It’s the Constitution, stupid!
What's to be done with Booklist Boyne?
Every time I convince myself to stop trying the impossible, namely, to educate him, he writes something so hostile to logic, so religiously dogmatic that I'm obliged to correct the record for those who might've been misled. It's a dreary job but somebody must do it. Take, for example, his October 25, 2015 column, 'Principal, public defender wrong on St Hilda's':
Remember St Hilda's? Its head girl's appointment was revoked because the school assumed she was a Jehovah's Witness. Booklist began:
"If [the principal] had understood anything about Jehovah's Witnesses, she'd have spared herself, her school and the Anglican community the severe public embarrassment."
Wrong jungle, Booklist. Nobody, certainly no public servant, is obliged to understand anything about any religion. This isn't about Jehovah's Witnesses' tenets. It's about constitutional rights. If the principal had understood anything about Jamaica's Constitution, she'd have spared herself and her school the embarrassment.
The Constitution provides:
(1) "All persons are under a responsibility to respect and uphold the rights of others ... .
(2) "The State has an obligation to promote universal respect for, and observance of, human rights and freedoms."
(3) "... No organ of the State shall take any action which abrogates, abridges or infringes those rights."
Those rights include:
"The right to freedom from discrimination on the grounds of! ... (ii) ... religion or political opinions."
It doesn't take a rocket scientist to understand no school can consider students' religious beliefs in making school appointments.
Booklist argues that the principal should've known the student was NOT a practising Jehovah's Witness: "Ignorant principal. She should have known no practising Jehovah's Witness would have accepted the position of head girl ... . Anyone who accepts such a position knowing it entails participating in devotions and civic ceremonies, even if that person bears the name of a Witness, isn't going to be strict in following that religion's tenets"
He presses on regardless. "I keep bemoaning the fact that people won't educate themselves on religion." Why, Booklist? NOBODY is obliged to educate themselves about any religion, except out of curiosity.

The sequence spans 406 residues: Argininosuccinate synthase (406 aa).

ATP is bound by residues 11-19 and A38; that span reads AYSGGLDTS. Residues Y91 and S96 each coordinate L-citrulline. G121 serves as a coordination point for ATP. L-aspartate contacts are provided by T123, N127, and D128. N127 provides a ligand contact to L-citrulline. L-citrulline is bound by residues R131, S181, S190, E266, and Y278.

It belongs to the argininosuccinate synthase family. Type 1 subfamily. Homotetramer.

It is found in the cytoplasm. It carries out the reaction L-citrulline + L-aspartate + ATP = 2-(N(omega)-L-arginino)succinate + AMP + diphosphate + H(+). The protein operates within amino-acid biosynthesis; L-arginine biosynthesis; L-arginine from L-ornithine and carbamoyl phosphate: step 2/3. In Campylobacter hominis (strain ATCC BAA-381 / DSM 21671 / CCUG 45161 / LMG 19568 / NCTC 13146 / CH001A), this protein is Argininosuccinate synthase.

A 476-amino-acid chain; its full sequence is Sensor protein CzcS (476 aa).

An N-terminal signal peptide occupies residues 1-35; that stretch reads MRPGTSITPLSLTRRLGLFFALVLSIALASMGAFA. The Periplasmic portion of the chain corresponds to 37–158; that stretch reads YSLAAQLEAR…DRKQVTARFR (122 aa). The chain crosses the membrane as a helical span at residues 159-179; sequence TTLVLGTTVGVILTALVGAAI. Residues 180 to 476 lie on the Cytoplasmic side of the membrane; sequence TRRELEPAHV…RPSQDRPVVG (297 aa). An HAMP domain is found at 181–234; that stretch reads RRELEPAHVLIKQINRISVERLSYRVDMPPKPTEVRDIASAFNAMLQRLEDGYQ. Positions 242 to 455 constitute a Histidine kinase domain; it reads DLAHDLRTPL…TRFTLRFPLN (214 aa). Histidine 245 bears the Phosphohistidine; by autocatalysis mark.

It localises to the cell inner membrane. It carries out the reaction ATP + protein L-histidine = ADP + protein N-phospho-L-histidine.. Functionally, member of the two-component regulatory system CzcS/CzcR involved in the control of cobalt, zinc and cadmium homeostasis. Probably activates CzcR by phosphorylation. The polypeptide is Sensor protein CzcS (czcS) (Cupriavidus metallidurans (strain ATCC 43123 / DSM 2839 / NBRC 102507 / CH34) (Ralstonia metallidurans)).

It IS an obligation to keep religion out of decisions regarding head-girl appointments. In that regard, maybe it's best NOT to know anything about the Jehovah's Witness or any religion's tenets. Booklist may be correct that "no practising Jehovah's Witness would have accepted the position of head girl..." BUT that's a decision for the student, NOT the school.
St Hilda's revocation of its head girl's appointment was a clear breach of constitutional rights, and the TENETS of any faith were irrelevant to where the school went wrong. The public defender was spot-on in her assessment:
"The exclusion/disqualification of girls from leadership positions based on their denomination is a discriminatory practice and has no place in our schools and our democracy ... . Whether the child is or is not a Jehovah's Witness is of no moment."
Detrimental decisions because of individuals' faith (regardless of that faith's tenets) is a constitutional, NOT a religious, issue and Booklist's rant about Jehovah's Witnesses and his anxiety to show off his knowledge of its tenets is as irrelevant as Mariah Carey in concert.
In attacking the public defender's impeccable legal opinion, Booklist writes, "How can it be of 'no moment' if that child can't participate in devotions, flag-raising ceremonies and do other important duties disallowed by the religion?"
"Can't participate"? Rubbish! A Jehovah's Witness may decline an appointment based on religious beliefs, but NO CITIZEN is disqualified from anything based on religion. From St Hilda's High's perspective, a student's religion is "of no moment". To the student, it may be all important or "of no moment". Her choice. My religion forbids adultery/fornication but, if I get offers from Beyonce or Charlize Theron, guess what I'll choose?
In nations governed by law, constitutions, not religion, rules. The constitution protects your religion, not the other way around. If a Cabinet minister refuses to speak at a Jehovah's Witnesses convention due to his religion's bigotry (oops, sorry, 'belief'), the PM can't dismiss him because his religion is constitutionally protected.
Similarly, the St Hilda's head girl's appointment can't be revoked if she conscientiously objects to participating in devotion. A deputy/acting head girl should substitute. Her religion should be "of no moment".
If Booklist is correct, Sir Patrick Allen wouldn't be governor general. Yet, he's performing his duties with dignity and effectiveness. When those included assenting to the casino gaming bill, he was missing in action, and the acting GG signed. What's wrong with that, Booklist?
Peace and love.
- Gordon Robinson is an attorney-at-law. Email feedback to email@example.com.